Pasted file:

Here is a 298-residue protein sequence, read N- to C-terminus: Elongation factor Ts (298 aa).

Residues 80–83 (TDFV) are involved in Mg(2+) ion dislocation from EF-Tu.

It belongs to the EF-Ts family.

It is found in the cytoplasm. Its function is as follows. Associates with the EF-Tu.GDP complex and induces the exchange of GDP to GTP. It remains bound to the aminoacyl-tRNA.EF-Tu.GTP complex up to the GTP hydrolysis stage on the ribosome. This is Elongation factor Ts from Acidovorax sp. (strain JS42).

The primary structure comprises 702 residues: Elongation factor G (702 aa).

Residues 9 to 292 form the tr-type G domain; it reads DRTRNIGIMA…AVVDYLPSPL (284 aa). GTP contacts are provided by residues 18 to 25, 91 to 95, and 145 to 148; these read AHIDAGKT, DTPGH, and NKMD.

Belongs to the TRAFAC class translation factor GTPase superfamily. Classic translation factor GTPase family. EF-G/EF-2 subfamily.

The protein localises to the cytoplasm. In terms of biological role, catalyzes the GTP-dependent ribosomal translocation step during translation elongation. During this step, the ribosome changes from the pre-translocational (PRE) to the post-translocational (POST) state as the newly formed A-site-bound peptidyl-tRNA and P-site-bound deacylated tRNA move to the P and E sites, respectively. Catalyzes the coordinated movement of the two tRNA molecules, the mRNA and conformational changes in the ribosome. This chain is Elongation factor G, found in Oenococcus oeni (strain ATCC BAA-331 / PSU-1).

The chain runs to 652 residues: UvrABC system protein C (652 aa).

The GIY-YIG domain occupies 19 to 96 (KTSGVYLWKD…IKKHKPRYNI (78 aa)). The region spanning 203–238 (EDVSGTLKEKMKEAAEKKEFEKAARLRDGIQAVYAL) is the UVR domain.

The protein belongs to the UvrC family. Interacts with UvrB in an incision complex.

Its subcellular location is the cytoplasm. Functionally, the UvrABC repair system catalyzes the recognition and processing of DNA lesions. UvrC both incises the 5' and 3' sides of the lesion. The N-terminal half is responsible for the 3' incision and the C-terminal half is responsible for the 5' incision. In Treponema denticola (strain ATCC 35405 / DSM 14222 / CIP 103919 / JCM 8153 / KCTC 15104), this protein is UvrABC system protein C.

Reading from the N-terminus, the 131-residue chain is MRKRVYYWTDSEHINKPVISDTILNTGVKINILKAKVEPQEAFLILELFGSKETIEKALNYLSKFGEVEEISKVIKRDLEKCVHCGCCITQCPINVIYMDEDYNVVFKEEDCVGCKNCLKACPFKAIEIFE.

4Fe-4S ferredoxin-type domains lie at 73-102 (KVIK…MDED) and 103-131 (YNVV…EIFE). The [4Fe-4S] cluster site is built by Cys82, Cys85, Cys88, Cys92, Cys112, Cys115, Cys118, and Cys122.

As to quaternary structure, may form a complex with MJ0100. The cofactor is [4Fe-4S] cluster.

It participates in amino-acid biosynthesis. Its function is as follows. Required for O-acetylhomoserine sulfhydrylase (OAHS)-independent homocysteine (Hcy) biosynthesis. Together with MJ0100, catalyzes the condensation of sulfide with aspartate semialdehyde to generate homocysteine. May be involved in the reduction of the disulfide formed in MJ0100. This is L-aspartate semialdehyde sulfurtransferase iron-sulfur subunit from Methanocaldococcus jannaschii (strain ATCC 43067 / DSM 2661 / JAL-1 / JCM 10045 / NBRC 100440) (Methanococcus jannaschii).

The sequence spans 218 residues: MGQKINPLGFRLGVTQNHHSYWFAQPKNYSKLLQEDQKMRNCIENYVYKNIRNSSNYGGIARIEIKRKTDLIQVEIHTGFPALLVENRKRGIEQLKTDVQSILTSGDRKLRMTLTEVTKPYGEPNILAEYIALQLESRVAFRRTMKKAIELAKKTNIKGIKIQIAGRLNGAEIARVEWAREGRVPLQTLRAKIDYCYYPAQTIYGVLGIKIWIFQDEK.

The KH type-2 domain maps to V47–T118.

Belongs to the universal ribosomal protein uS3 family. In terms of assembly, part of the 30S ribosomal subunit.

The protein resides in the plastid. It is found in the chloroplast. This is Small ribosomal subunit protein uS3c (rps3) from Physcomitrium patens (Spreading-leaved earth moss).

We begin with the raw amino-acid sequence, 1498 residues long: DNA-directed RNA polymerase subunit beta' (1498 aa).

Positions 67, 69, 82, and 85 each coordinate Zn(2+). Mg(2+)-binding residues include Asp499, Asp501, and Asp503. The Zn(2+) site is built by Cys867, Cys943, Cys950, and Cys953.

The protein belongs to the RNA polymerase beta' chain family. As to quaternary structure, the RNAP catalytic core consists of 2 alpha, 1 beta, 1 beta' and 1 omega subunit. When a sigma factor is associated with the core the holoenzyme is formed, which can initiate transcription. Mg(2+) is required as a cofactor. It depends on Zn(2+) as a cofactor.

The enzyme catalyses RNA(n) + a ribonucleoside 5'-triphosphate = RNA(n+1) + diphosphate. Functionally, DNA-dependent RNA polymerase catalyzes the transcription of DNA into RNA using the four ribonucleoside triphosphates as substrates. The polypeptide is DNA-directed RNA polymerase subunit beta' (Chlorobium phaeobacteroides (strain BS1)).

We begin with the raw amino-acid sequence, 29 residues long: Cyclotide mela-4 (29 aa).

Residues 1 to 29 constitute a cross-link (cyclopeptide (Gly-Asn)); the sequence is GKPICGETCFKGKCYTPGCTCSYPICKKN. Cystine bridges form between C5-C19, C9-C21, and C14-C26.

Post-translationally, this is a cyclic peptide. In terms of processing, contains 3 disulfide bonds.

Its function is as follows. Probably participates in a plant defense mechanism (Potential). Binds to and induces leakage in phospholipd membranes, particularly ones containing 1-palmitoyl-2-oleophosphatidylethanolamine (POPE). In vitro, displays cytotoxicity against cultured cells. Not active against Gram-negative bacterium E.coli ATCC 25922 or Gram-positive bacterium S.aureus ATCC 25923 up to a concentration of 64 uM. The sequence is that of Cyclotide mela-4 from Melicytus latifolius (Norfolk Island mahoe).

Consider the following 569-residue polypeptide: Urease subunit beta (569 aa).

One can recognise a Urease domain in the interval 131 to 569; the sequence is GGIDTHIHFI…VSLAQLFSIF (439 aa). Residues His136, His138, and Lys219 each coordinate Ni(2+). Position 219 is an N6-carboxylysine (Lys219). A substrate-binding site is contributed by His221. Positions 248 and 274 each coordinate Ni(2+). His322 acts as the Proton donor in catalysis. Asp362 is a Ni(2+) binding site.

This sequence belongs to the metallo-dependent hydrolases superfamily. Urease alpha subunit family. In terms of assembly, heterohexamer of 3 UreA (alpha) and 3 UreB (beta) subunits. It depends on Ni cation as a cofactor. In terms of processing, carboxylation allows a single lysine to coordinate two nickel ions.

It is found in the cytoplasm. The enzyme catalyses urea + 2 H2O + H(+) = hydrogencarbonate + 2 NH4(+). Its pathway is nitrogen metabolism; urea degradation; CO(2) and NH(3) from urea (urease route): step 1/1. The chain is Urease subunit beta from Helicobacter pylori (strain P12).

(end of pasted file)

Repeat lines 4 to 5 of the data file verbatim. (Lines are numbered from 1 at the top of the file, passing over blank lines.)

It is found in the cytoplasm. Its function is as follows. Associates with the EF-Tu.GDP complex and induces the exchange of GDP to GTP. It remains bound to the aminoacyl-tRNA.EF-Tu.GTP complex up to the GTP hydrolysis stage on the ribosome. This is Elongation factor Ts from Acidovorax sp. (strain JS42).

The primary structure comprises 702 residues: Elongation factor G (702 aa).